Indoor Sprouting Raw Food For Fun and Nutrition

Indoor Sprouting Raw Food For Fun and Nutrition

Indoor sprouting raw food for fun and nutrition can be made easy if you follow a few simple guidelines. Before most people become sufficiently motivated to consider growing their own sprouts, they usually undergo a transition period during which they prefer to purchase their sprout already-grown. If you are one of these people, look for alfalfa, mung (common bean sprouts), garbanzo, lentil, and mixes of other seeds, as well as sunflower, sweet pea and buckwheat baby greens at your local health-food store or supermarket.

However, there will come a time when you will want to improve the quality and variety of sprouts in your diet, thereby having the opportunity to become an indoor gardener, the benefits of which are considerable.

Why sprout? Economic savings, freshness, quality, ease of digestion, oxygen, enzymes, vitamins, minerals, no pesticides or chemicals

Guidelines for sprouting:

1. Dry-seed Storage: store raw nuts, seeds, grains, beans, and legumes in a sealed container in a cool, dry place (refrigerator and freezer are best), thereby lengthening the dry-storage life of your food. Remember that only raw seeds sprout.

2. The soaking Stage. Soak all nuts, seeds, grains, beans, and legumes before using them even if you plan to cook them. This process constitutes an incubation period that eliminates enzyme-inhibitors (toxic acidic factors) from the seeds. Starchy seeds (grain, legumes) should be soaked in warm water. For nuts and larger seeds that are soaked for more than 12 hours, replace the water after the initial 12 hours. Measure the appropriate amount of seed and place it into a container. Add at least twice the amount of water as there is of seed.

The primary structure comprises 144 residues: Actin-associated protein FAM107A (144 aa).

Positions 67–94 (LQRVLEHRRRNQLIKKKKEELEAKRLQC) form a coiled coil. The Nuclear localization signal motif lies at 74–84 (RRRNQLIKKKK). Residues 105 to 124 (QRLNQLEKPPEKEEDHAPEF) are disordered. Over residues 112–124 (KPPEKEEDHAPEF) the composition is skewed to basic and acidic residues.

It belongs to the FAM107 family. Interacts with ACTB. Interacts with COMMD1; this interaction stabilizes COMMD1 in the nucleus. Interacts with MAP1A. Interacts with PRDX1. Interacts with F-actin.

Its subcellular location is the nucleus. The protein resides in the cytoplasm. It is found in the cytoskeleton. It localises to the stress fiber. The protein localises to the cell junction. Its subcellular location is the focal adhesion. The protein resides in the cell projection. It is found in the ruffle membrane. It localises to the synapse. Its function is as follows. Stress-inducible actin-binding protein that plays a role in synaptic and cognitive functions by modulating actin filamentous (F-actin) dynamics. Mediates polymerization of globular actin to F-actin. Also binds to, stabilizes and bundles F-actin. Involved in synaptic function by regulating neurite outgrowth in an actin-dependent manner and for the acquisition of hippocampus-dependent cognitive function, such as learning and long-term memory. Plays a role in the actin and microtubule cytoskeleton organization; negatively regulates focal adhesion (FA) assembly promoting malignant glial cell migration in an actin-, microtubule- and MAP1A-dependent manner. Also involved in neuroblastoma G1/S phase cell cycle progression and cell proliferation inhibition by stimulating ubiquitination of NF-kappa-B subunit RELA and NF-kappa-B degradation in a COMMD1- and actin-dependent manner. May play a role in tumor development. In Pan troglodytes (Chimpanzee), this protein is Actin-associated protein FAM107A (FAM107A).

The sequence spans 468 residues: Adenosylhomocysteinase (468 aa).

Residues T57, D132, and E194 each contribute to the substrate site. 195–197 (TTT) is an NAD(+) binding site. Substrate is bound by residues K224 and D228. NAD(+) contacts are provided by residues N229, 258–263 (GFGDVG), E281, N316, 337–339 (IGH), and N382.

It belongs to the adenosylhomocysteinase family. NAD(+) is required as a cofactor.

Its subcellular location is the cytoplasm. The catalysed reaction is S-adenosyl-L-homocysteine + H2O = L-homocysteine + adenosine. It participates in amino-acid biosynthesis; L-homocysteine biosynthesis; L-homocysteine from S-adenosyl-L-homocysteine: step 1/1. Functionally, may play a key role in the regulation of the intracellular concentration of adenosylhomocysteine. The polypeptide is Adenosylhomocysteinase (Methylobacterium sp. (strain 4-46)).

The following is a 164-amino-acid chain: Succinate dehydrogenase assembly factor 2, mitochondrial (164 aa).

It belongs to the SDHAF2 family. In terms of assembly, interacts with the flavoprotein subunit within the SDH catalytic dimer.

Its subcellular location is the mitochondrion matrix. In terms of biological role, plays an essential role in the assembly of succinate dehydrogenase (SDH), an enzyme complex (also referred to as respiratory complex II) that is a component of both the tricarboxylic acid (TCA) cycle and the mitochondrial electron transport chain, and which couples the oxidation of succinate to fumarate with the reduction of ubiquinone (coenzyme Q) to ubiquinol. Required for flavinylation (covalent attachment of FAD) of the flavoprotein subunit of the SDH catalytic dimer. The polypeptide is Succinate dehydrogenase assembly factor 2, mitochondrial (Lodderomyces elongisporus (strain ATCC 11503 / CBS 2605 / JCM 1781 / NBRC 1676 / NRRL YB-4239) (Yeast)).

3. The Sprouting Stage. After the seeds have soaked for the recommended time, pour the cloudy water (houseplants thrive on this water) and rinse the seeds well.

Place the sprouting container so that the soaked seeds stay well-drained yet moist, get adequate air, and are kept warm in a dark or semi-dark location during the germination and sprouting stages.

During the sprouting process, rinse and drain the growing sprouts every 12 hours (in extreme summer heat, rinse in cool water every 6 hours).

4. Greening. The small vegetable-seeds usually cultivate chlorophyll after developing their first two leaves. Place these sprouts in strong, indirect sunlight for 1-2 days to maximize greening.

5. Harvesting. To harvest most sprouts and baby greens, place them into a large bowl of water to wash away the hulls. Allow the cleaned sprouts to dry for several hours before putting them into the refrigerator.

6. Sprout-Storage. To store sprouts in the refrigerator, place them into glass or plastic containers lined with paper-towels to absorb excessive moisture.

Learn more about my personal story discovering and applying proven principles of indoor sprouting raw food for the Hippocrates health lifestyle. Cindy Soto is a Certified Health Educator from Hippocrates Health Institute.